I’ll be fine now, Mom

I have recently returned from a family holiday in Mozambique. As with many young children, on previous occasions of taking Rachel to the beach, she has been a little anxious about the noise of the crashing waves and even the foam that laps the shoreline. In fact, last year while on a two week holiday, we ended up having a large ‘beach bucket’ for her to play in whilst her brother splashed around in the shallow waters.

The afternoon that we arrived on our getaway, the weather was far from ideal- it was breezy, overcast and even drizzling. But weather is never a deterrent for kids at the beach and at my suggestion of a stroll, the kids jumped in delight. We rolled up our pants, leaving my husband securing our table at a beachside cafe, and took a walk down to the water’s edge. At first, Rachel ran up to me and hollered, “Pick me up please, Mommy”, still a bit unsure of the ocean roars and unfamiliar ebb and flow. I wrapped her in my arms, and we walked a little further, before I placed her back down next to me. She grabbed my hand and held on tightly as we continued to edge our way slowly towards the folded waves which gently sloshed against the wet sand. I waited for Rachel to take the lead, and she dragged me along, until her little sandy toes (and mine) were being water-kissed by white foam. As the tiny waves rolled in, we stood there, jumping over them together and I watched her fear turn into enjoyment and excitement. After a short while, Rachel looked up at me, squeezed my hand, and confidently exclaimed, “I’ll be fine now, Mom”, and with this, she let go and took a few more steps into the water on her own.

This got me thinking about the manner in which we support our children in life, scaffold them until they can accomplish on their own. We are hard-wired to protect our children, we want to do things for them and make life easier. We want to hold on, to protect, to carry, to ensure they don’t get knocked down by the waves in life. But all too often, the letting go part becomes very difficult and by holding on for too long, we end up holding them back. In doing too much, we inhibit them from developing a sense of accomplishment. I see this happening all too often with parents and children of all ages- toddlers to teens.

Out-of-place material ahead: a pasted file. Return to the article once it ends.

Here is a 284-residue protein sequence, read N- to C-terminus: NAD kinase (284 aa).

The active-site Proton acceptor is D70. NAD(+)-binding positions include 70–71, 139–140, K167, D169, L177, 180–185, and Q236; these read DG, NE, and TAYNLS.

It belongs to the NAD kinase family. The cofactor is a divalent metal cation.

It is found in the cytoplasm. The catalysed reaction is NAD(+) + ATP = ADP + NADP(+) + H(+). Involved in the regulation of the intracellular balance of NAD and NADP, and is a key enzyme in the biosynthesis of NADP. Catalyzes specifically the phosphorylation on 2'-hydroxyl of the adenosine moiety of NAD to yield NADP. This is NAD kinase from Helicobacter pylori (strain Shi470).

Our children will never realize their potential, or develop independence, confidence and self-esteem, if we hold on and continually step in for them. Sometimes it’s quicker and easier to just get tasks done without our kids fumbling over them, but it is in their best interests for us to take a step back, take a breath, and have the patience to let them work things out in their own way, and in their own time. If we jump in at the first sign of distress, our children will never learn perseverance; they will never know the joy that comes when success is reached after the struggle. Our role as parents is to assist our children in developing into independent adults who are self-sufficient not only physically and financially, but emotionally too. If we hold on too tight, we do them a disservice and rob them of magical opportunities.

Rachel knew that I was behind her as we stood on the shoreline, but by letting go of her, she had the freedom to jump over the waves, splash around, have fun, and leave behind of the fears she initially had. Her confidence and her belief in her abilities grew right there in that moment on the beach. She knew I would be there if she was knocked down and that I would keep an eye on her (and have a bag of dry clothes for her to change into), but the joy she experienced and self-assurance she gained by being able to conquer the shoreline on her own, spread widely across her beaming face.

We can’t live life for our children, even when we can see they may make mistakes and be tossed about in rocky seas. We can give them the early support and guidance they need, then stand back, and watch them grow. Don’t deprive your children of developing grit and determination, of the ability to conquer obstacles independently, and of the sheer delight of realising their potential. Let your children go, and in doing so, watch them become all they possibly can be.

Posted in